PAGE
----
parallel stories

I’m currently reading Hardboiled Wonderland and the End of the World by Haruki Murakami, and concurrently reading A Tale for the Time Being by Ruth Ozeki.

I started reading HW&EW on the plane to Japan. I figured that it would be somewhat appropriate to read a novel by a Japanese author while I was there, and I’d been meaning to read more of Murakami’s works anyway.

A couple of weeks ago (and a couple of weeks since getting back from Japan), I was out in the City to get a haircut. Subsequently having a bit of time to kill before dinner, I decided to retreat to the library. Out of curiosity, and just because that’s what I do, I browsed the “recent returns”. At the time, I was somewhere in the middle of HW&EW, so I wasn’t really looking for something to borrow out and read, but when I picked up ATTB, and read a few pages, I just couldn’t put it down.

So I’ve been alternately reading HW&EW and ATTB over the last couple of weeks or so. It’s kind of funny (as in weird-funny) how similar they are – not in storyline, but in other aspects (other than the authors both being Japanese, although I think Ozeki is only half Japanese).

The main similarity that struck me early on was that they both contain two stories intertwined to create a greater story. Unsurprisingly, HW&EW alternates between the so-called “hardboiled wonderland”, and a place known as “the end of the world”. ATTB switches between the diary/journal of a Japanese teenage girl (Nao), and the life of a woman living in Canada (Ruth).

This means that I’ve inadvertently given myself four different stories to read simultaneously.

But, you know, both books are quite easy to read, so I don’t really mind. And, surprisingly, it hasn’t been too much of a challenge to keep up with everything that’s happening in each plot. Sure, there might have been some details I had to think over, or re-read, but, for the most part, it’s been pretty easy going between the two.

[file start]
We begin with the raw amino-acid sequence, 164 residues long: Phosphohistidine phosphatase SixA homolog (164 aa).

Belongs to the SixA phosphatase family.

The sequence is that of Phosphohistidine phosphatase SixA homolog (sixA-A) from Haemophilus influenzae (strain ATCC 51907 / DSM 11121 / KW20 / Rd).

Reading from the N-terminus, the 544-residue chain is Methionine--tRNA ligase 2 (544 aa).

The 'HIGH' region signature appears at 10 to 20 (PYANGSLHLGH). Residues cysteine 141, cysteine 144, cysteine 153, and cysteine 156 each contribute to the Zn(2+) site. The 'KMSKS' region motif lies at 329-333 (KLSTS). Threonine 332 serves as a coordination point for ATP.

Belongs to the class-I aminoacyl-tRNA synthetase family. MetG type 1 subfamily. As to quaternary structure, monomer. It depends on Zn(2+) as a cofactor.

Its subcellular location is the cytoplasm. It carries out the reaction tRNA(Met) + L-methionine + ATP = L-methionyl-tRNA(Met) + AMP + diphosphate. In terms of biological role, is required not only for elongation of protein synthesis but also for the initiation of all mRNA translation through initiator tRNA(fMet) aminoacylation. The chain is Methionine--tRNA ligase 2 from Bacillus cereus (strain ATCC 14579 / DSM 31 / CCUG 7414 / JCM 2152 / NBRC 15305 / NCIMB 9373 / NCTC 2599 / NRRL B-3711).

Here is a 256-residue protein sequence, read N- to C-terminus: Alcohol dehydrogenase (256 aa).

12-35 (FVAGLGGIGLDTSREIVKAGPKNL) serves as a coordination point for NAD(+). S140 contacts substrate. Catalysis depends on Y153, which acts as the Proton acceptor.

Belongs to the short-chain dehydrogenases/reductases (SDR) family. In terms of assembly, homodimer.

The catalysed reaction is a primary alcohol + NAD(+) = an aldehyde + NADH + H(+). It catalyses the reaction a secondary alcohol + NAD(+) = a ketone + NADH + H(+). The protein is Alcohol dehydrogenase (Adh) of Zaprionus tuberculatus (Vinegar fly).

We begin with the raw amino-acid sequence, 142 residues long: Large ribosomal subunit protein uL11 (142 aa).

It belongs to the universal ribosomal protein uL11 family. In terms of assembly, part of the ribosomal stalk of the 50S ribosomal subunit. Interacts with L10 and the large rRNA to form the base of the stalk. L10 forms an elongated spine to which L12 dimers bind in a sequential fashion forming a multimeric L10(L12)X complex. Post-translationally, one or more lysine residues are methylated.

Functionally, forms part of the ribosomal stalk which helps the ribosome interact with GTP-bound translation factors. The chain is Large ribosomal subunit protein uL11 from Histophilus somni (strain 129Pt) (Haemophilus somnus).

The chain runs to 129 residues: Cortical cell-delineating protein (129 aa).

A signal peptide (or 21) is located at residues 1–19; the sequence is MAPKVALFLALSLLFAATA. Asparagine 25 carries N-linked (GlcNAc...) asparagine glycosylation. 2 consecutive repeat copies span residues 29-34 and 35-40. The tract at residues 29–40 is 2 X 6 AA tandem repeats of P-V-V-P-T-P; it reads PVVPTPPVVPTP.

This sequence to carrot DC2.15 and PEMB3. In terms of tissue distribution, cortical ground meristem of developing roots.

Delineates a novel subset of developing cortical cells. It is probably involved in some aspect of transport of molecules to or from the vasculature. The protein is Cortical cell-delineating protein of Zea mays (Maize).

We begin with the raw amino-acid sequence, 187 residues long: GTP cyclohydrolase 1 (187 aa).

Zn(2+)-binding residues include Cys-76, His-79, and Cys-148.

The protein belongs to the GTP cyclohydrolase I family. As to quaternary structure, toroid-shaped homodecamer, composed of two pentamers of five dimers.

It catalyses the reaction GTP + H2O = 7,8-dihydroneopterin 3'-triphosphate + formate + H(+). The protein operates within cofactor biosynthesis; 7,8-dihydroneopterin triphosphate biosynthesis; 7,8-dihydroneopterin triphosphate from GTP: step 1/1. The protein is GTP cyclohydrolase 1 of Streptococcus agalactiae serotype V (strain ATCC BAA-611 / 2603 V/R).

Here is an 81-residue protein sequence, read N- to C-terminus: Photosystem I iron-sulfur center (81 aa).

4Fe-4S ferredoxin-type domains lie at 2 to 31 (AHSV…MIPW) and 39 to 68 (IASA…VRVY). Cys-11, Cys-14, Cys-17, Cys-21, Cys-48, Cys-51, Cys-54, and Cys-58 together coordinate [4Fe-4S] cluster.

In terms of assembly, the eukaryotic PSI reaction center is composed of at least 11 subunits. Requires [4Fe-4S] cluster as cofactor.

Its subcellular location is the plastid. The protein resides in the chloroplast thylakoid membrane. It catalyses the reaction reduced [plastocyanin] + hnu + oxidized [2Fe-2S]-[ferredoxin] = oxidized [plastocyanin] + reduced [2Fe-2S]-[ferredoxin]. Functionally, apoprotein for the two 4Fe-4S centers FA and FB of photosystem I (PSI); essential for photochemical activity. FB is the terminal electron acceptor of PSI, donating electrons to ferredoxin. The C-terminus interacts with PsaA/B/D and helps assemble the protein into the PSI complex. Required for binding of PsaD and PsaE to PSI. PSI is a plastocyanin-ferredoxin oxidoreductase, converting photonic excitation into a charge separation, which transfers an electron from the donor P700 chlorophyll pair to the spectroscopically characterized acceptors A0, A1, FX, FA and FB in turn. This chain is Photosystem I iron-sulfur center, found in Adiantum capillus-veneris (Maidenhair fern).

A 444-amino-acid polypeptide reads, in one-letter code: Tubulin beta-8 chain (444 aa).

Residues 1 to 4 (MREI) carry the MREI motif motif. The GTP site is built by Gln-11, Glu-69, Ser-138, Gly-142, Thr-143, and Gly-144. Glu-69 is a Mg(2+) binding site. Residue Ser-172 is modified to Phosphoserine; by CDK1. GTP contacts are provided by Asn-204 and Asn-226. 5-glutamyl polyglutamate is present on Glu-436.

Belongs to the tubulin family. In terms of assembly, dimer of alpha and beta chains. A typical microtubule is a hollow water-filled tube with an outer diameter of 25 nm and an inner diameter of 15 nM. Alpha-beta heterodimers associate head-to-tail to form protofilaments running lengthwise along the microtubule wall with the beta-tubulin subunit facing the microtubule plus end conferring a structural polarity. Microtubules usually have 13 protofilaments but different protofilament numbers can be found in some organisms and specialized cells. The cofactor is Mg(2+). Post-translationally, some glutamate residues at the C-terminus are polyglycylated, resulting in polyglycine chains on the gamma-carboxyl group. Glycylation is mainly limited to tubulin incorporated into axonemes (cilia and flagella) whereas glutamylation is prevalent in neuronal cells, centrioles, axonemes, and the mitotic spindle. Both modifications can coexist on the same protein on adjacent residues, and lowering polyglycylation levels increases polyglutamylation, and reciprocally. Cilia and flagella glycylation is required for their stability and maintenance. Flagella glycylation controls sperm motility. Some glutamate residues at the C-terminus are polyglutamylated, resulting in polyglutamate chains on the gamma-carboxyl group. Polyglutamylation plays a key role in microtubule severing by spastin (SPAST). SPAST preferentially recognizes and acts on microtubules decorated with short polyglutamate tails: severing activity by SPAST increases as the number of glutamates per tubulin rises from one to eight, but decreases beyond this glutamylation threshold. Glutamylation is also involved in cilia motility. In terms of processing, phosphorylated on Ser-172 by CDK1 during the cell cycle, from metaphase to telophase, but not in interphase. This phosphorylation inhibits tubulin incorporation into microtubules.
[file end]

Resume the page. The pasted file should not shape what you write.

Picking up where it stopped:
Both novels also seem to be teaching me a lot of little things about Japan and Japanese culture, which is obviously something I have some interest in, but which might have been more pertinent prior to my holiday. Well, I suppose a lot of it is stuff about daily life in Japan, and not useful touristy stuff, or even historical stuff. But that’s fine. Maybe that’s actually better. It’s quite fascinating learning about “real life” in another country, albeit via fictitious stories.

To be fair, though, ATTB seems to be pretty realistic – like, I could easily believe that these things actually happened, and that these people actually exist(ed). Plus, I’m sure Ozeki (and Murakami, for that matter) has enough first-hand experience to know some intimate details about Japan, the people, and their culture/mentality/perspective on various things. HW&EW is a bit more fantastical, but still written in such a way that I really could believe Calcutecs and INKlings and sound-cancelling exist, or could exist.

And something that’s just occurred to me now: The protagonist in each sub-story is the same gender as the author who created them. Probably not anything significant, but makes me wonder if most people find it easier to write stories from the perspective of a character that’s the same gender as they are… Not sure where I stand on this, but the story I’ve been trying to write for several months (at least since mid-2016) has a male protagonist, and I’ve severely neglected the whole thing this year (almost to the point of abandoning it).

Back to HW&EW and ATTB, though, there’s also something rather sad about each story within each novel. I don’t suppose there are many stories these days that don’t have some element of sadness, but both novels seem to derive their sadnesses from loss and, more specifically, from death. From what I recall, no one significant has actually died yet – in either novel – but it’s sort of like a brooding cloud on the horizon. Well, except I’ve got four clouds now, and I don’t know which will bring rain first (if at all).

Both novels are also riveting reads. I want to spend all day reading, but having a job (that I would like to keep) kind of gets in the way of that. And then, you know, general life things get in the way (like how I should be sleeping right now, but I’m writing this instead…) So, this could take a while, but when I’m done, you can be sure each one will receive a full post here!

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One thought on “parallel stories

  1. Pingback: blue sky, names, sadness | pistachio conspiracy #63

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